The Black Ascot (Inspector Ian Rutledge Mysteries)
“it’s the taint of a shell-shock diagnosis, something considered so offensive and humiliating in postwar society that it can terminate Rutledge’s career almost as quickly as a bullet to the head.”
Charles Todd’s Inspector Ian Rutledge series opens its 21st title with a tip of the hat to a 1910 event well known in England, but perhaps not to American readers: the “Black Ascot,” when the traditional glittering social occasion of the royally established horse race faced a catastrophe of timing. King Edward VII died, and the royal house was in deep mourning, with the nation hardly less so. In a brilliant adaptation, the “glitterati” attended in mourning dress: clad entirely in black.
In a death related to the race are the seeds of the tragedy and linked crimes than Inspector Ian Rutledge finds himself investigating 11 years later, in his postwar resumed post with Scotland Yard. Not that the case is obvious to start with—in fact, Rutledge simply responds to a village crisis, an overwrought man on a church roof, holding a girl hostage with a shotgun.
Fans of the series will give a quiet “hoorah” for the immediate presence of Rutledge’s haunting inner voice, that of his wartime colleague Hamish, warning Ian of the perils in the rescue he attempts. There’s an unexpected gift to Rutledge when he resolves things: word of an observation of a “most wanted” murderer from that 1910 event, Alan Barrington.
The information offered at the start of The Black Ascot positions Rutledge on dubious ground (as usual) with his superior:
“Rutledge made good time back to London. And for most of the drive, he mulled over Danny’s sighting of Alan Barrington, and whether or not to mention it to Chief Superintendent Jameson. . . . If the sighting proved true, and the Yard wasn’t informed then he would be derelict in his duty.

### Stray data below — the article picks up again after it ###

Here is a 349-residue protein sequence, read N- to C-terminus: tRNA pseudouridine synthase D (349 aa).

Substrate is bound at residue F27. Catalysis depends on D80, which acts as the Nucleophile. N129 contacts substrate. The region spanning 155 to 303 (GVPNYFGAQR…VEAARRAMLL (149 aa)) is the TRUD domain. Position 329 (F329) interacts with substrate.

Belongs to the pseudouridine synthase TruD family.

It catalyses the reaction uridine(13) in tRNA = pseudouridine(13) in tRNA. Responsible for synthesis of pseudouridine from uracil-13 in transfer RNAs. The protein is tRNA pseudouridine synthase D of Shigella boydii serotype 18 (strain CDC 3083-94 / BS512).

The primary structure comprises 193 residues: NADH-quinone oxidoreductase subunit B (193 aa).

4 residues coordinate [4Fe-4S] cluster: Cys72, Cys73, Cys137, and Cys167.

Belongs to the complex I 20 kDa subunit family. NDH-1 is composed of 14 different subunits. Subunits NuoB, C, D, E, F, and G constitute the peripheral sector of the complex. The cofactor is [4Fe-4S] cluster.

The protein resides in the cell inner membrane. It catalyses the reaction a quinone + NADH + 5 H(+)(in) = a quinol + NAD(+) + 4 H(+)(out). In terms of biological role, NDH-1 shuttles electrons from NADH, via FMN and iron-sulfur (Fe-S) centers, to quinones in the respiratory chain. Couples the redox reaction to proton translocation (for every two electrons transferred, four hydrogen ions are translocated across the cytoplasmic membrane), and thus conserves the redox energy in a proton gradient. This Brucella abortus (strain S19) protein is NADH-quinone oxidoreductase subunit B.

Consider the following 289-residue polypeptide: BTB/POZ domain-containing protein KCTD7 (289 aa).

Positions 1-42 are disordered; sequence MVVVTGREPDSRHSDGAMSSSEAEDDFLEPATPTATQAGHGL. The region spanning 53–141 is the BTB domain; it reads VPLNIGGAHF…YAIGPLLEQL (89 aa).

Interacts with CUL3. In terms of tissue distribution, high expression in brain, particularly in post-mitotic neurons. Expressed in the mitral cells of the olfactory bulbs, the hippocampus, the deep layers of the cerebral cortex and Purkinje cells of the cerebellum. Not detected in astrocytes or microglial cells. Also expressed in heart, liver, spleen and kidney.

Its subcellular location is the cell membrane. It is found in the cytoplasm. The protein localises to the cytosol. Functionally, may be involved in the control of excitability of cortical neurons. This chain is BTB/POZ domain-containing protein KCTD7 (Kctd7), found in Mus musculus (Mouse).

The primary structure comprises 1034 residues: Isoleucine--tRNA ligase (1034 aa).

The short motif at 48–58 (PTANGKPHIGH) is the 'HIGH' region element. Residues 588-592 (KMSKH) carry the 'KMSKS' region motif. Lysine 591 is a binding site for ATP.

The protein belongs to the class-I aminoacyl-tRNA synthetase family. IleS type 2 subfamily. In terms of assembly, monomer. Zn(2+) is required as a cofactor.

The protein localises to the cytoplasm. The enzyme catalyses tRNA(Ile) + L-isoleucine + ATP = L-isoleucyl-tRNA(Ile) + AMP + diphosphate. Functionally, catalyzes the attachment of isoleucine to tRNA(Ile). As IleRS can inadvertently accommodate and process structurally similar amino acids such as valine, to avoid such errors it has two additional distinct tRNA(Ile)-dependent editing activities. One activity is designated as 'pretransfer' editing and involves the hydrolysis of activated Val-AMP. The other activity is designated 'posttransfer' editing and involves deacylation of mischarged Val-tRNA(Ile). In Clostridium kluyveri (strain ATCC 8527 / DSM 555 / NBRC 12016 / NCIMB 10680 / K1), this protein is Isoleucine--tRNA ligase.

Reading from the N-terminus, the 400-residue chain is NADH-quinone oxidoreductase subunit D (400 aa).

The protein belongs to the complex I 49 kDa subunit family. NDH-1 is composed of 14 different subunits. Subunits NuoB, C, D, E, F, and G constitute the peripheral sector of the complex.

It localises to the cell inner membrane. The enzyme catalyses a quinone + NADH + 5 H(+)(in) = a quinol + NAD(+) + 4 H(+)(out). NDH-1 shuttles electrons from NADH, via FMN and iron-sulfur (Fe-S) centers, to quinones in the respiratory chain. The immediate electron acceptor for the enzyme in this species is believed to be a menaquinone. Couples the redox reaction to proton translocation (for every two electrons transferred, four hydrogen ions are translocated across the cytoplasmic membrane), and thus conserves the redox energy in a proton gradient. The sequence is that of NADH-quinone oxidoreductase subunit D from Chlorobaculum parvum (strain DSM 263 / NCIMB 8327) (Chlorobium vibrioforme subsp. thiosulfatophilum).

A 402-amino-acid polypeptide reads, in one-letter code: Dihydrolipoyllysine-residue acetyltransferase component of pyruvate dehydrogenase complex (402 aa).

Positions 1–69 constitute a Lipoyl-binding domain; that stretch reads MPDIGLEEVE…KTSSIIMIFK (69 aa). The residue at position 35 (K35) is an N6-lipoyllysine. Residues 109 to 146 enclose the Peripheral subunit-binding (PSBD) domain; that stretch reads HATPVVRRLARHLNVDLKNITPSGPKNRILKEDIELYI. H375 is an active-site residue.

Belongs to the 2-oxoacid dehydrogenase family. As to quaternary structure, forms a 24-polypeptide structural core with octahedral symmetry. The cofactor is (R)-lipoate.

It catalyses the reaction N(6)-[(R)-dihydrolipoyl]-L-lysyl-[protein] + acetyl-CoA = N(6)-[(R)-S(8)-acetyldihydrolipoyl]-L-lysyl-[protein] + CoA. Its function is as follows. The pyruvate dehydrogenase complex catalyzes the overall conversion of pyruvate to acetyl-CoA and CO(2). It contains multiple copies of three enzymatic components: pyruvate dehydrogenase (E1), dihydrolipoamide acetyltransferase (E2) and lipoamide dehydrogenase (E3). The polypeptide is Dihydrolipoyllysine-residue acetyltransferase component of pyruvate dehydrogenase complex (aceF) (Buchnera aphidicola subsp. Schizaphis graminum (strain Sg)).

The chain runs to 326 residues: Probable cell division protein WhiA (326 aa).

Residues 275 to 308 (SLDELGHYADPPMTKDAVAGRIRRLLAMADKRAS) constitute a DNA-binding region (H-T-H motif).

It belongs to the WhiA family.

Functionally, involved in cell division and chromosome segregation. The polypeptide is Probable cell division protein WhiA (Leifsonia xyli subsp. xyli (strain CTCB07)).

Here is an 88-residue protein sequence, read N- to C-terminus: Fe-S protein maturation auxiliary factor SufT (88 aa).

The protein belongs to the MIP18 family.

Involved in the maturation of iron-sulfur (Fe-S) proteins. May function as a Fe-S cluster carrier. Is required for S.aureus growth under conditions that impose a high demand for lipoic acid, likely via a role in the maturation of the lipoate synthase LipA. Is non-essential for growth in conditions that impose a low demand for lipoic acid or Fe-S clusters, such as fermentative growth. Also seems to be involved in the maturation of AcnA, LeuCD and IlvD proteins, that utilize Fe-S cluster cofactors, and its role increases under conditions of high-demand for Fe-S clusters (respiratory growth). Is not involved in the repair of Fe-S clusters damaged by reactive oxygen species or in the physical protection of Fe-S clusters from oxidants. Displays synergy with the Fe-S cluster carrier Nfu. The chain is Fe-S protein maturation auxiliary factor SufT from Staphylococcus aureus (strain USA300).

“Hamish, stirring in the back of his mind, said, ‘He’ll be more fashed if you send him chasing after wild geese.’”
Of course, since the Chief Superintendent heartily despises Rutledge, the hunt for a near-vanished deadly criminal is also a possible way to humiliate the inspector with that wild goose chase, and possibly even to fire him. So the hunt is on.
Charles Todd is a master plot tangler, and in the hands of this mother-son author team, Rutledge must comb apart society’s powerful connections, apparent love matches that turn abusive, and more. Because he’s hunting Alan Barrington, he’s pitting his wits and emotional understanding against some passionate defenders of the accused—people who will do almost anything to prevent Barrington’s capture and trial. He’ll also pry into a family’s desperate efforts to protect an outcast and a hidden set of long-ago crimes.
The enduring appeal of this series is its subtle and poignant probing of the damage done by the Great War: to Ian Rutledge, to England’s upper classes and villages alike, and to a nation’s concept of itself as gracious and lovely. At front and center this time is not the struggle between Ian and the part of himself that speaks with Hamish’s voice. Instead, it’s the taint of a shell-shock diagnosis, something considered so offensive and humiliating in postwar society that it can terminate Rutledge’s career almost as quickly as a bullet to the head.
So solving the Barrington case and capturing the killer becomes Rutledge’s only hope for his self-respect and his job. As the pages fly past, Charles Todd takes this investigator into tangled boundaries and razor-sharp fences. The best kind of suspense is generated: believing that somehow the inspector will come through, but not knowing, from one moment to the next, how on earth he and his fragile network of support will find a way out of the war-torn darkness.